There are many available data fields  which you configure to your choice of layouts in the app then transfer to the watch.  On the screen above I chose to display the grade (top), ascent (lef), and descent (right).  If a route is selected for navigation (in settings on the watch after activity is selected and route is loaded to the watch from the app) two additional navigation screens will appear.
One screen will display total vertical climbed as well as a graph of the route profile. A press of the digital knob and you can change he scale by turning the knob or swiping. On a long climb I find the climb screen particularly useful but wish the Pro had the multi climb on a route metrics of Garmin's Climb Pro on the Forerunner 945 and Fenix 5 series watches.
The breadcrumb mapping of the route is identical to that found on the Apex and Vertix. Hard to see dark on black, it quite frankly needs work. This said the all important notifications of "off course" on a route you are following occur within about 65-70 feet about the same as the top end Garmin watches and about 4x sooner in off course distance than a Suunto 5 we recently tested (RTR Review).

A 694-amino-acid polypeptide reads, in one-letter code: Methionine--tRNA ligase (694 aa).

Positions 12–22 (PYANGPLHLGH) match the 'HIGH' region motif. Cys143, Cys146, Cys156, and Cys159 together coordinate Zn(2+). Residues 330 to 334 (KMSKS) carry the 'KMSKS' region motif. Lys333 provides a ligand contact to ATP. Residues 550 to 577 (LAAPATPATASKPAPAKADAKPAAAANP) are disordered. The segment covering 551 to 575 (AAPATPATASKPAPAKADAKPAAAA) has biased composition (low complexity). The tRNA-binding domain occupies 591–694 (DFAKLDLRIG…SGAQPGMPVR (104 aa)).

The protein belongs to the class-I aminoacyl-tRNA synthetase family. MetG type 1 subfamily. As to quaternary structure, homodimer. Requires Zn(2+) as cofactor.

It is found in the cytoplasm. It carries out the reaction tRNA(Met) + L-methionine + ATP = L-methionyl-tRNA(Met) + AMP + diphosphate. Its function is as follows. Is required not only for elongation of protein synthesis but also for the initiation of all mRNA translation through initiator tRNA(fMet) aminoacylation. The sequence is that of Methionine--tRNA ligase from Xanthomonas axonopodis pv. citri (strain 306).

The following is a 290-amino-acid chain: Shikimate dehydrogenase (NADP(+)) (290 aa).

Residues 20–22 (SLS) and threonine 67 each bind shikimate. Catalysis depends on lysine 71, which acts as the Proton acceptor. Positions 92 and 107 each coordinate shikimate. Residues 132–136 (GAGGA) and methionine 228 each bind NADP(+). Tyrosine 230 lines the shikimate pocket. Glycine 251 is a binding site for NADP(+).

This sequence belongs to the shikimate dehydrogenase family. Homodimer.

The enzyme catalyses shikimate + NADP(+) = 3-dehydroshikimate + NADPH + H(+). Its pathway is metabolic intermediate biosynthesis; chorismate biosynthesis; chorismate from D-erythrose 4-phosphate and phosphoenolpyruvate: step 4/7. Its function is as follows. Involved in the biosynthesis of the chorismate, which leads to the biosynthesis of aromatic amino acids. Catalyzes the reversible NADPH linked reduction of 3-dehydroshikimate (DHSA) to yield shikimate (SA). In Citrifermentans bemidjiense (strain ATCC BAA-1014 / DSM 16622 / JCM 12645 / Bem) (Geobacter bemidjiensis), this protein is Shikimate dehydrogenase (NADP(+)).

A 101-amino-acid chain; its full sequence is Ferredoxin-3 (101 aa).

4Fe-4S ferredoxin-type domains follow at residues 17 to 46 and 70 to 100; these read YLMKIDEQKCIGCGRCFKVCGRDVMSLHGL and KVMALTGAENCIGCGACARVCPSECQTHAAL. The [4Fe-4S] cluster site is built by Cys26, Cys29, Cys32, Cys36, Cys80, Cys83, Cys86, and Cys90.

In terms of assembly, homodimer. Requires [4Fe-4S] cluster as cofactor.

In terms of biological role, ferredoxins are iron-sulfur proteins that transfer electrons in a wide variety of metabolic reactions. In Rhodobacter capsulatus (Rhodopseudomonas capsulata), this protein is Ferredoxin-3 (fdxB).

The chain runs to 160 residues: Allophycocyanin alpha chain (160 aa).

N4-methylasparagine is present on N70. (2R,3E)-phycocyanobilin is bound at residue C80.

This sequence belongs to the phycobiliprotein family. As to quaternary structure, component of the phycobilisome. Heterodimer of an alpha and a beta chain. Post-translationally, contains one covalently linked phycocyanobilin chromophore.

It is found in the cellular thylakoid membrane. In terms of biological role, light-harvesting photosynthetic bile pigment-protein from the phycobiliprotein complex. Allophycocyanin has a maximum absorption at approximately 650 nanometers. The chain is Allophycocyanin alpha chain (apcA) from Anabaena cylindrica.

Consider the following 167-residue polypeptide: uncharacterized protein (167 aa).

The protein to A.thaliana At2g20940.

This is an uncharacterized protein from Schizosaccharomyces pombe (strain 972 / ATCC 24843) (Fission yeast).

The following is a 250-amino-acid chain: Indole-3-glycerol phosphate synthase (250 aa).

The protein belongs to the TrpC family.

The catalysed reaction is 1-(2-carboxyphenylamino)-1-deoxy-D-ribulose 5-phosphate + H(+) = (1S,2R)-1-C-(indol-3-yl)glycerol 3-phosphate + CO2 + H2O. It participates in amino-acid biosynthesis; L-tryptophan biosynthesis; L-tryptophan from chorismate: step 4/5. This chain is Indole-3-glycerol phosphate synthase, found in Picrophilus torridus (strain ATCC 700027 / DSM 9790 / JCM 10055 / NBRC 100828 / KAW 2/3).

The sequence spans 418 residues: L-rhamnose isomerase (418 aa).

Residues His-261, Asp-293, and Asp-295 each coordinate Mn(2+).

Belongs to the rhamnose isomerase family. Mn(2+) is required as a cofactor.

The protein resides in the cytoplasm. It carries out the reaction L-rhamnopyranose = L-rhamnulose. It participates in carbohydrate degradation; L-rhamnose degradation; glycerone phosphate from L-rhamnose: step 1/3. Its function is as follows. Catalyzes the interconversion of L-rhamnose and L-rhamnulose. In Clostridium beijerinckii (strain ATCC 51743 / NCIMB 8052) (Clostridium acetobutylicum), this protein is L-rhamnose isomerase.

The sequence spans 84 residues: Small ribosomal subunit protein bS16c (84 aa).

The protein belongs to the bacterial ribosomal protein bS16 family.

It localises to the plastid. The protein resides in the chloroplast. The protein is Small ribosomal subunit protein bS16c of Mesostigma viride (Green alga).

The same press and turn or press or swipe applies to heart rate, day's elevation, barometric pressure,  temperature trends in the standby watch mode as illustrated in the photo below.  Phone notifications are also available on the standby screen.

GPS Accuracy
Graphs: DC Analyzer
The Pro and Forerunner 945 tracked very close to each other in dense forest and rainy conditions on the out and back route. The Pro had 15.31km as the distance covered with the Garmin 15.61 km. I did not consistently stop each watch at every break potentially accounting for the differences. I have found the Vertix and now Pro within a very, very few hundredths of a mile of the Forerunner 945 with mile laps buzzing for all intents simultaneously. 

Save and hold to resume later is now available, a useful feature for multi day treks along a long loaded route.

On the Road
My first road run was along the ocean with very few obstructing trees most of the way. It was a progression run, faster pace each mile. The Pro (purple) and Garmin 945 tracked very closely.